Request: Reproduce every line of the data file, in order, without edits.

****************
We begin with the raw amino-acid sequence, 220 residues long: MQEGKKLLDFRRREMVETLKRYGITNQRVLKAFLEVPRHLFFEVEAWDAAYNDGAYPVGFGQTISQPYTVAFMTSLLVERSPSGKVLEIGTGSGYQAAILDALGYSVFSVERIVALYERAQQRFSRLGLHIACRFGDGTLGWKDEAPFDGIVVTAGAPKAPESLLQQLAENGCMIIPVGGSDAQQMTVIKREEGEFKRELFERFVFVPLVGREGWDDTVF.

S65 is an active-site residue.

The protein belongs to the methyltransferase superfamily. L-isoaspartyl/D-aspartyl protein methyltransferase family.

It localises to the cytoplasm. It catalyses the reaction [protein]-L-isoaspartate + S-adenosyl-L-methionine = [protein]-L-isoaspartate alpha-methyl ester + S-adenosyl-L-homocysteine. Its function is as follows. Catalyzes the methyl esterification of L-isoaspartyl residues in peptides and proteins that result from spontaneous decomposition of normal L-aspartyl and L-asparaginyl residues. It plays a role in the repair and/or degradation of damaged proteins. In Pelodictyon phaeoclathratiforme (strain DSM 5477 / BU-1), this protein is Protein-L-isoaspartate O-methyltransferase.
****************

We begin with the raw amino-acid sequence, 220 residues long: MQEGKKLLDFRRREMVETLKRYGITNQRVLKAFLEVPRHLFFEVEAWDAAYNDGAYPVGFGQTISQPYTVAFMTSLLVERSPSGKVLEIGTGSGYQAAILDALGYSVFSVERIVALYERAQQRFSRLGLHIACRFGDGTLGWKDEAPFDGIVVTAGAPKAPESLLQQLAENGCMIIPVGGSDAQQMTVIKREEGEFKRELFERFVFVPLVGREGWDDTVF.

S65 is an active-site residue.

The protein belongs to the methyltransferase superfamily. L-isoaspartyl/D-aspartyl protein methyltransferase family.

It localises to the cytoplasm. It catalyses the reaction [protein]-L-isoaspartate + S-adenosyl-L-methionine = [protein]-L-isoaspartate alpha-methyl ester + S-adenosyl-L-homocysteine. Its function is as follows. Catalyzes the methyl esterification of L-isoaspartyl residues in peptides and proteins that result from spontaneous decomposition of normal L-aspartyl and L-asparaginyl residues. It plays a role in the repair and/or degradation of damaged proteins. In Pelodictyon phaeoclathratiforme (strain DSM 5477 / BU-1), this protein is Protein-L-isoaspartate O-methyltransferase.